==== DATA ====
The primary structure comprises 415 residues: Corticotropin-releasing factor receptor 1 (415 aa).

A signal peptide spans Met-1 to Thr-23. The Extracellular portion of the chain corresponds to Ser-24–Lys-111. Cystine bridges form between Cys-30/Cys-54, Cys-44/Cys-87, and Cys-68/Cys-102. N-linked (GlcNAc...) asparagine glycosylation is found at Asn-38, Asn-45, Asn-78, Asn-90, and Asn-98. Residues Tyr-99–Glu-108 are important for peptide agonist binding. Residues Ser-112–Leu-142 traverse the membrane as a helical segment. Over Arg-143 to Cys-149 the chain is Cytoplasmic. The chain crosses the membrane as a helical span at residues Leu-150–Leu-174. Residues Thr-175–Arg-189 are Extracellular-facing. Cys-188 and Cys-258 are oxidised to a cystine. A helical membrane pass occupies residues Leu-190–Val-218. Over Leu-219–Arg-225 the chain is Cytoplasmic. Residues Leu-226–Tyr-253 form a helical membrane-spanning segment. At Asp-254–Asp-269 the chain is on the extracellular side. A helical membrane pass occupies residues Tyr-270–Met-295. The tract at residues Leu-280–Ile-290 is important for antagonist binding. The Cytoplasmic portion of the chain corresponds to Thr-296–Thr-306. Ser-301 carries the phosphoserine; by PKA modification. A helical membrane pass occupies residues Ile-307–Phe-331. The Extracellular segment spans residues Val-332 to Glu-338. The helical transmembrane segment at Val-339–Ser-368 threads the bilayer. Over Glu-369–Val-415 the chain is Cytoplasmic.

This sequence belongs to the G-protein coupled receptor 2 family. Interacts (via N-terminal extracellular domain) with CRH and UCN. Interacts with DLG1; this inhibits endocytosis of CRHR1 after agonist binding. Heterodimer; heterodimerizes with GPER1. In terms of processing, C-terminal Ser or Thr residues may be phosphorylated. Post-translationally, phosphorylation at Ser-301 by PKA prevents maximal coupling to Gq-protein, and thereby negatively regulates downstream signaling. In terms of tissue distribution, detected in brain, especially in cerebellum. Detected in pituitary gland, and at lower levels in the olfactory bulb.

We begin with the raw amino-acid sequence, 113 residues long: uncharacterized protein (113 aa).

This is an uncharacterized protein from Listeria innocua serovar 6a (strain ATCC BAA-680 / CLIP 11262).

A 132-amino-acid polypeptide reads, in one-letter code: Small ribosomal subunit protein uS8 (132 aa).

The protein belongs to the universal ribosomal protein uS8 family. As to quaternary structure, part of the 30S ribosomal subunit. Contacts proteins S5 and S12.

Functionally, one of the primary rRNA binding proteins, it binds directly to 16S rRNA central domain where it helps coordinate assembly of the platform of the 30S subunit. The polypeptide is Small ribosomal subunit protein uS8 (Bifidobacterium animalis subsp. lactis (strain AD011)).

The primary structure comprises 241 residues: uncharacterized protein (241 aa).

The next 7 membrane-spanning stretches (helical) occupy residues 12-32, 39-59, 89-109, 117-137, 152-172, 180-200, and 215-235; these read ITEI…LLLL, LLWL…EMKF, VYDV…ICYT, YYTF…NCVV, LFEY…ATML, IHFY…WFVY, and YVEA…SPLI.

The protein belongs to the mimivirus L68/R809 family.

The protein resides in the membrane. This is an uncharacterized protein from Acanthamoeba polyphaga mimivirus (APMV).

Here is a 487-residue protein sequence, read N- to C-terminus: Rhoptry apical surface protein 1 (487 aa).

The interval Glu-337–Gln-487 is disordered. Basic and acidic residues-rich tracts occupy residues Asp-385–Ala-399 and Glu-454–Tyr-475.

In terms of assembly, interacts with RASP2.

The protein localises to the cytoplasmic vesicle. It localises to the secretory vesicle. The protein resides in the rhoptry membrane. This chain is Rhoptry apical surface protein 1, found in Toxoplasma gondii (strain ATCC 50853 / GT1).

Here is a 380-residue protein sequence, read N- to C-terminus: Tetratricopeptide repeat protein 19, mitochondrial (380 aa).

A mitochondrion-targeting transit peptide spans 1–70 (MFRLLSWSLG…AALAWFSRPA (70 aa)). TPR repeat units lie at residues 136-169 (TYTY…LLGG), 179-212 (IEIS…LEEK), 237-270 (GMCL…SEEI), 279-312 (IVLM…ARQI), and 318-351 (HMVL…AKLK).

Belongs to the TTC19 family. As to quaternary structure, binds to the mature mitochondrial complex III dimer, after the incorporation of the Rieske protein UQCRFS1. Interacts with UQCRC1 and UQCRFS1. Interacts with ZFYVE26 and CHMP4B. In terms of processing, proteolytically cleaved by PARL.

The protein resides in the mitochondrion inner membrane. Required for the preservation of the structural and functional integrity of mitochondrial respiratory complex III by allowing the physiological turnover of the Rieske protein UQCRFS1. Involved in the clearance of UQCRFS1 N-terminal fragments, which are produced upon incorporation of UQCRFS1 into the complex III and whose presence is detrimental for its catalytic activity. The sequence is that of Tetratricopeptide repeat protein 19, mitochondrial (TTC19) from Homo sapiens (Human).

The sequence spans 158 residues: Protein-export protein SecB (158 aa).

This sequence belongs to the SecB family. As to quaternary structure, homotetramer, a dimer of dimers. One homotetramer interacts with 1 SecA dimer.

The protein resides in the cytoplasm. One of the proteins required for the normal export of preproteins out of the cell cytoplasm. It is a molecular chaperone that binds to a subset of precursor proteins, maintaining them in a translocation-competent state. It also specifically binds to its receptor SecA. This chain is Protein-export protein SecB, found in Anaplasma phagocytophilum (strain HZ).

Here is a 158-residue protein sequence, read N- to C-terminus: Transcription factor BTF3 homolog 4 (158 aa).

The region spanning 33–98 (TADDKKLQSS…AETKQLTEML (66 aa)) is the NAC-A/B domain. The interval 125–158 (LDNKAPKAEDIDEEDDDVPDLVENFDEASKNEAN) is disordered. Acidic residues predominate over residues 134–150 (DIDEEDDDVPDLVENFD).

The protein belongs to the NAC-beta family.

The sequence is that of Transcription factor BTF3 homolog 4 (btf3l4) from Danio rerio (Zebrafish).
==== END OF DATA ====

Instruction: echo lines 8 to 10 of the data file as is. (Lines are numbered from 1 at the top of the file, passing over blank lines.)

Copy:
Functionally, one of the primary rRNA binding proteins, it binds directly to 16S rRNA central domain where it helps coordinate assembly of the platform of the 30S subunit. The polypeptide is Small ribosomal subunit protein uS8 (Bifidobacterium animalis subsp. lactis (strain AD011)).

The primary structure comprises 241 residues: uncharacterized protein (241 aa).

The next 7 membrane-spanning stretches (helical) occupy residues 12-32, 39-59, 89-109, 117-137, 152-172, 180-200, and 215-235; these read ITEI…LLLL, LLWL…EMKF, VYDV…ICYT, YYTF…NCVV, LFEY…ATML, IHFY…WFVY, and YVEA…SPLI.